Births Deaths Marriages, Maternal Kin, North Carolina, Photographs

Family cemeteries, no. 3: Boyden Quarters.

I doubled back through Iredell County on I-77 and exited on US-70. I crossed into Rowan County on backroads, cresting rolling hills on my search for the lands on which my McNeelys and Millers lived and worked. I came out just east of Mount Ulla, the hamlet that gave its name to the entire district. Finding nothing much to see, I headed toward Bear Poplar and Salisbury on NC-801, also known as Sherrills Ford Road. From the corner of my eye, I spied a cluster of church signs pointing up a side road. “Thyatira Presbyterian” I recognized from histories of early Scots-Irish in Rowan County. And “Mount Zion Missionary Baptist Church, Boyden Quarters” — Boyden Quarters!!! That’s the area that many of my Miller-McConnaughey kin lived in in the early 20th century.  I’d thought they were AME Zions, but decided to have a look anyway. And there they were:

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Mary Emma McNeely Leazer, daughter of Joseph Archy McNeely and Ella Alexander McNeely. This stone faces into, and has been overgrown by, a cedar.

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Right next to it is a double stone for Mary McNeely Leazer and her husband George H. Leazer.

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Addie Brown Sifford was the daughter of William C. and Mary Caroline Miller Brown. Her grandmother was Grace Adeline Miller Miller.

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Sarah Ellis Sifford was the daughter of Callie McNeely Ellis and granddaughter of Joseph Archy McNeely.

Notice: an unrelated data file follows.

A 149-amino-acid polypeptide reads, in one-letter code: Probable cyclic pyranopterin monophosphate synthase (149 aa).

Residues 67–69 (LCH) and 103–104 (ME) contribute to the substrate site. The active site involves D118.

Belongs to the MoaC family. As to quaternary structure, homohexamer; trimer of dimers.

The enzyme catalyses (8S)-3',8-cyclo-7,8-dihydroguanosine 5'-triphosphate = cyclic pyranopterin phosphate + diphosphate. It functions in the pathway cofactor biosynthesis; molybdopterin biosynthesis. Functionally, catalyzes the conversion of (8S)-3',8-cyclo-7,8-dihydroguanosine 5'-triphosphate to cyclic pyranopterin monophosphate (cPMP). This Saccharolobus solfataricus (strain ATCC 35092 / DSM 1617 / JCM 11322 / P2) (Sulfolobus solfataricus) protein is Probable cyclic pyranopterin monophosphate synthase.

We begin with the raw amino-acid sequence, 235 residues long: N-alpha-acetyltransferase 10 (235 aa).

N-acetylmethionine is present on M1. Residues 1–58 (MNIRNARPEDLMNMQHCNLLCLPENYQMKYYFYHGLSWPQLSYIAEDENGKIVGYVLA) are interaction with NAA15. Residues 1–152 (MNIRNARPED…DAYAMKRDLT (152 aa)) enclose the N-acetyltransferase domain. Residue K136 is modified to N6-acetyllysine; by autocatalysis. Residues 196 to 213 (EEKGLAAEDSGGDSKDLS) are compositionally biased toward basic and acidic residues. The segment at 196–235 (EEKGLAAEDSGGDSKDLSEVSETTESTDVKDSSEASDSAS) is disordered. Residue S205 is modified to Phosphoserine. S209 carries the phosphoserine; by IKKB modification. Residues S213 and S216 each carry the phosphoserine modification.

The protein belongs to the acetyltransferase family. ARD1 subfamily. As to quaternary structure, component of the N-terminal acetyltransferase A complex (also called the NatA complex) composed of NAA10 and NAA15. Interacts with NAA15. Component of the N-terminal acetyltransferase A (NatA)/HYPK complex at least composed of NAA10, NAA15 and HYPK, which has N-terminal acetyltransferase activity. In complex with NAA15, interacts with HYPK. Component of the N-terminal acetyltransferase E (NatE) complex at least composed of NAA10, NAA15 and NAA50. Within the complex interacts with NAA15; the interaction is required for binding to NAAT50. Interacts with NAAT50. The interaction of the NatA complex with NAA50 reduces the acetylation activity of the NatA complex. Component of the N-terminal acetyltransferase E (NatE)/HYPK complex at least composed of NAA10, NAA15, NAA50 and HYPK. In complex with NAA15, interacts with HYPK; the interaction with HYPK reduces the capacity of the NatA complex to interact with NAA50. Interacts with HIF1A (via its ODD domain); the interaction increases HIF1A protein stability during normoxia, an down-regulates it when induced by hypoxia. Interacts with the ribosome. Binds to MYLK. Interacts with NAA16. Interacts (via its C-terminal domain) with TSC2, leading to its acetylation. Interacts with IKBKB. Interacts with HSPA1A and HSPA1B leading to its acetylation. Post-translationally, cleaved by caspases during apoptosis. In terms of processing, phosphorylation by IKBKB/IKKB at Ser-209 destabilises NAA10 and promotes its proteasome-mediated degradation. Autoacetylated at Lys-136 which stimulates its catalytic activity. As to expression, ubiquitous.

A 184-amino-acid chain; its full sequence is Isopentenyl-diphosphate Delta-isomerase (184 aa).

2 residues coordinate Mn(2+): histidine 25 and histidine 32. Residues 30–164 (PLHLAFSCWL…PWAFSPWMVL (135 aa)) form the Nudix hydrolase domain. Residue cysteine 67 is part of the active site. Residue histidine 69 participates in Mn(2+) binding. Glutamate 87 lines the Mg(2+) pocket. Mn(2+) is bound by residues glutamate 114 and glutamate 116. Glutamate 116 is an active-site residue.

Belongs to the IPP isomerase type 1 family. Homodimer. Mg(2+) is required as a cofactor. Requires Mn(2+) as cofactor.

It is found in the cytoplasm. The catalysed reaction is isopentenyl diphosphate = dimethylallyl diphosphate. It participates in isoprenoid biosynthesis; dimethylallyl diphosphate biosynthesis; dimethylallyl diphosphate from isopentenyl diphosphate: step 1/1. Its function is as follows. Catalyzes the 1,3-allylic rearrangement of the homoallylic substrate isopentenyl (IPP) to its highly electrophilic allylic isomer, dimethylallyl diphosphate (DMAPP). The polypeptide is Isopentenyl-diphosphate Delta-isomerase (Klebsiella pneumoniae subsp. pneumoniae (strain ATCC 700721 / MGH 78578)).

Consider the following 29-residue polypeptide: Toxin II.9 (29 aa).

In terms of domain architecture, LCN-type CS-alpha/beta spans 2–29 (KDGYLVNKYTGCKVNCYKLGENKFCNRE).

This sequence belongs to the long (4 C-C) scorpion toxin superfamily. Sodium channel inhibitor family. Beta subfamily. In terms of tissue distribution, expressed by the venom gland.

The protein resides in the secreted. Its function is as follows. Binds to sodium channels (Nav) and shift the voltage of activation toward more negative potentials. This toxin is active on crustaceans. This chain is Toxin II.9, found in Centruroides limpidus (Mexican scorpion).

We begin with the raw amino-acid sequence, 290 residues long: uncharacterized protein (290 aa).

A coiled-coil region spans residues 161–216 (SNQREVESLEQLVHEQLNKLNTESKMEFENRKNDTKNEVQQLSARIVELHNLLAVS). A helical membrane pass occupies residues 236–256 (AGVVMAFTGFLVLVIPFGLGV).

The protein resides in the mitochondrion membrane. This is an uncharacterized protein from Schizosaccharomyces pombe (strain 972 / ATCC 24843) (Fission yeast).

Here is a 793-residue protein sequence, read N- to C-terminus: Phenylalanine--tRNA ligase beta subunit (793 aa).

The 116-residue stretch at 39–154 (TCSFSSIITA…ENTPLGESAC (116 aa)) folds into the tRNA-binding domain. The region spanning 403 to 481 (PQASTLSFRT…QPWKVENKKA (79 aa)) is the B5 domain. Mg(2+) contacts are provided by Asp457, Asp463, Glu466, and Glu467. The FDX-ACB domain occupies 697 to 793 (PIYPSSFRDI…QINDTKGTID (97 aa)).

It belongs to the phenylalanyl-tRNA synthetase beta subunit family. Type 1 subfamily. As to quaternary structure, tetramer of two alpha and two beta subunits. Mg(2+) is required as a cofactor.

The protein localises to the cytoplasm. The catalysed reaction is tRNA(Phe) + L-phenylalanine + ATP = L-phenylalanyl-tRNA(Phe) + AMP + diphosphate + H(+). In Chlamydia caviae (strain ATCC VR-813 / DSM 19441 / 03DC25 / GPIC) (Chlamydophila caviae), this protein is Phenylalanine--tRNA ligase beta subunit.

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James W. McConnaughey was the son of James R. McConnaughey and Mary Leazer McConnaughey (sister of George H. Leazer, above) and grandson of John B. McConnaughey.

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Births Deaths Marriages, Land, Maternal Kin, North Carolina, Other Documents

Jule McNeely leaves a toehold.

I did not doubt that Henry and Julius McNeely were brothers, but here is proof-positive: Julius died widowed, childless and intestate, and his sole heirs were Henry’s children.Image“Jule” McNeely’s thin estate file, opened in 1913 in Rowan County Superior Court, is devoted to the distribution of his tiny plot of farmland to John, Luther, Emma, Addie, Carrie, Ed, Litha, Janie, Lizzie and Minnie McNeely as tenants in common. When Addie died in the middle of matters, a guardian was appointed for her children, “Ardenia” [actually, Ardeanur], 14, and James Smith, 9. At issue: “Beginning at a stone on D.S. Cowan’s line, and runs S. two degrees W 7.10 chains to a stone thence; N. 85 degrees W. 3.50 chains to a stone, thence; N. 2 degrees E. 6.50 chains to a stone on Cowan’s line, thence; E. to the beginning, containing two and a half acres more or less.” “The above land is the old Jule McNeely place, lying just east of Mount Ulla in Rowan County, and” — despite its tininess — “is a very desirable lot.” The heirs’ attorney petitioned for the sale of the lot, noting that it was too small to be advantageously divided or to justify continued possession by so many heirs, all of whom lived in Iredell County except Emma and her husband Ervin Houser of Bayonne, New Jersey. The petition was granted, and at auction on April 21, 1917, Carrie’s husband Lon W. Colvert placed the highest bid at $80.

[Sidenote: Before I found this file, I did not know that (1) Lizzie McNeely was first married to Watt Kilpatrick; (2) when Addie McNeely Smith died; or (3) Lon Colvert owned property in Rowan County, much less property that had belonged to his wife’s late uncle.]

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